• Note: An additional aspiration, with apportioning of needle wash out fluid for flow cytometry, may be helpful if clinically indicated.
Videos

Atypical thyroid FNA

Head and tail of the Bethesda system for thyroid

Thyroid cytology - Bethesda classification

Differential diagnosis
    Extensive but mild cytologic atypia
  • Many if not most cells have mildly enlarged nuclei with:
    • Slightly pale chromatin
    • Only limited nuclear contour irregularity
    • No nuclear pseudoinclusions

    Atypical cyst lining cells
  • Cyst lining cells may appear atypical (rare cases) such as:
    • Nuclear grooves
    • Prominent nucleoli
    • Elongated nuclei and cytoplasm
    • Rare intranuclear pseudoinclusions
  • Associated with hemosiderin laden macrophages
  • Reactive follicular or mesenchymal cells associated with cystic degeneration of thyroid nodules
  • Most cases are benign (Cancer 2005;105:71)

    Histiocytoid cells
  • Compared with histiocytes:
    • Larger
    • Rounder nuclei
    • Higher nuclear to cytoplasmic ratio
    • Harder (glassier) cytoplasm
    • Larger, discrete vacuoles without the hemosiderin or microvacuolization of histiocytes
  • Characteristic of cystic PTC (Cancer 2002;96:240)
  • Immunostaining: keratins (PTC cells), CD68 (histiocytes)

    Architectural atypia
  • Rare clusters with microfollicles or crowded three dimensional groups with scant colloid
    • Low risk
    • Follicular neoplasm / suspicious for a follicular neoplasm (FN / SFN) diagnosis if the specimen were more cellular

    Focally prominent microfollicles with minimal nuclear atypia
    • A more prominent than usual population of microfollicles but not sufficient for a diagnosis of FN / SFN
    • Should not be confused with an overall mixed but predominantly macrofollicular, aspirate (benign)

    Cytologic and architectural atypia
  • The presence of both mild cytologic and architectural atypia may be more common with noninvasive follicular thyroid neoplasm with papillary-like nuclear features

    Hürthle cell aspirates
  • A sparsely cellular aspirate comprised of Hürthle cells with minimal colloid
    • Very low risk
    • Follicular neoplasm, Hürthle cell type / suspicious for a follicular neoplasm, Hürthle cell type diagnosis if the specimen were highly cellular

    Markedly cellular sample composed of Hürthle cells with sparse colloid, yet the clinical setting suggests benign
  • Clinically suggesting lymphocytic thyroiditis or a multinodular goiter
  • More highly predictive of a hyperplastic Hürthle cell nodule than usual (Am J Clin Pathol 2011;135:139)
  • Hürthle cells are all in cohesive flat sheets without nuclear atypia and there is abundant colloid → benign (in the absence of high risk clinical or radiologic findings)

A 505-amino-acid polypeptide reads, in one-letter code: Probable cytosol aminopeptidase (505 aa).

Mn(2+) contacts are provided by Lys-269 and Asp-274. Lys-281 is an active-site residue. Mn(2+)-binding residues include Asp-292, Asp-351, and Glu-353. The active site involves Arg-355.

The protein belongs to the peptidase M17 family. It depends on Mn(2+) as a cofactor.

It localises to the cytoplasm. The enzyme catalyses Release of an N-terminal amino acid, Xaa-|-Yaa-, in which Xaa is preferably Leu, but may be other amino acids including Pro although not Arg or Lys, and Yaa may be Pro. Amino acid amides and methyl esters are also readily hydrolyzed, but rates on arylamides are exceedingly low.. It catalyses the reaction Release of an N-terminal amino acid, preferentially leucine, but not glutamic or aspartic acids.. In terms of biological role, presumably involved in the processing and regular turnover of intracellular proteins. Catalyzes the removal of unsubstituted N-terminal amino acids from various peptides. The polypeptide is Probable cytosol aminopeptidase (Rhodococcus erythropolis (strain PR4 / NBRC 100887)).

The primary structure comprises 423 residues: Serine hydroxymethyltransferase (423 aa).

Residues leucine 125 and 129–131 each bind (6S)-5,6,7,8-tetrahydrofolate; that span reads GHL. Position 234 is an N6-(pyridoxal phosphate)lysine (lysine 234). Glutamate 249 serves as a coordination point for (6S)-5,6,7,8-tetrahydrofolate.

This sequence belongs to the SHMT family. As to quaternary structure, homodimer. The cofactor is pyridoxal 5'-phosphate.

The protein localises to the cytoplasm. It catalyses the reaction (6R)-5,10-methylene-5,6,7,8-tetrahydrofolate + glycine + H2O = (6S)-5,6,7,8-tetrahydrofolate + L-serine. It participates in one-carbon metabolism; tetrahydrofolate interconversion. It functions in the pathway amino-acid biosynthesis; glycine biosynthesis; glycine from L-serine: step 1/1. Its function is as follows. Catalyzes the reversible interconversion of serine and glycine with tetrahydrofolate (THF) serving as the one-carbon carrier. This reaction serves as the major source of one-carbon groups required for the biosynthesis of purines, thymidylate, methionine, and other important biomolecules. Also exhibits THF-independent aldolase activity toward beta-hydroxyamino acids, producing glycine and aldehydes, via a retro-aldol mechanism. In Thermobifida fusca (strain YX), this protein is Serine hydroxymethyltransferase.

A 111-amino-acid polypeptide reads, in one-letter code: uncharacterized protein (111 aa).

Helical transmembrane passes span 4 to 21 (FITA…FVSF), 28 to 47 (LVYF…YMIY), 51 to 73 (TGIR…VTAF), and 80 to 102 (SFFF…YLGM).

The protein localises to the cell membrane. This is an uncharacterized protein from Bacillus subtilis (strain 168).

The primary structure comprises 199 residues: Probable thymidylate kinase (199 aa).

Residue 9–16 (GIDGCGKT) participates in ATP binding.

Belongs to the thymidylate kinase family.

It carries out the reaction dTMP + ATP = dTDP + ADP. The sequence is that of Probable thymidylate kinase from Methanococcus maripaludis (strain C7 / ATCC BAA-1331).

• To follow a patient rather than perform a lobectomy will often be based on clinical and sonographic correlation

    Atypia, not otherwise specified (NOS)
  • A minor population of follicular cells with nuclear enlargement and prominent nucleoli
    • Does not raise concern for PTC and best classified as NOS
    • Specimens from patients with a history of radioactive iodine, carbimazole or other pharmaceutical agents can usually be diagnosed as benign

    Psammomatous calcifications in the absence of nuclear features of PTC
  • Psammoma bodies raise concern for PTC and should prompt careful scrutiny of PTC cells
  • Lamellar bodies of inspissated colloid may be indistinguishable from true psammomatous calcifications

    Atypical lymphoid cells, rule out lymphoma
  • There is an atypical lymphoid infiltrate but the degree of atypia is insufficient for suspicious for malignancy
  • Repeat aspirate for flow cytometry is desirable

    Parathyroid lesion
  • Crowded three dimensional clusters or trabecular arrangements, abundant granular cytoplasm, salt and pepper chromatin (Head Neck 2002;24:157, Acta Cytol 2004;48:133)
  • 25 - 30% of parathyroid lesions can be recognized
  • Immunohistochemistry (GATA3, PTH, chromogranin A) and ancillary studies (parathyroid hormone assays, molecular studies) can confirm the diagnosis

    Descriptive language may occasionally influence management
  • Scant or poorly preserved → Repeat aspirate
  • Follow up of a cellular, well preserved aspirate with diffuse mild atypia → Molecular testing
  • Subclassify according to the most likely diagnosis
  • Board review question #1
      Which case belongs to architectural atypia?

    1. A sparsely cellular aspirate comprised of Hürthle cells with minimal colloid
    2. Atypical lymphoid cells
    3. Focally prominent microfollicles with minimal nuclear atypia
    4. Most of the aspirate appears benign but rare cells have irregular nuclear contours
    5. Psammomatous calcifications in the absence of nuclear features of PTC
    Board review answer #1
    C. Focally prominent microfollicles with minimal nuclear atypia. Microfollicles are architectural atypia suggesting follicular neoplasm.

    Comment Here

    Reference: Atypia of Undetermined Significance / Follicular Lesion of Undetermined Significance (AUS / FLUS)
    Board review question #2

      A 70 year old male underwent FNA for the nodule of the thyroid right lobe. A cytological image of the lesion is shown. Which marker would most likely show positive staining?

    1. PAX8
    2. Calcitonin
    3. GATA3
    4. Thyroglobulin
    5. TTF1
    Board review answer #2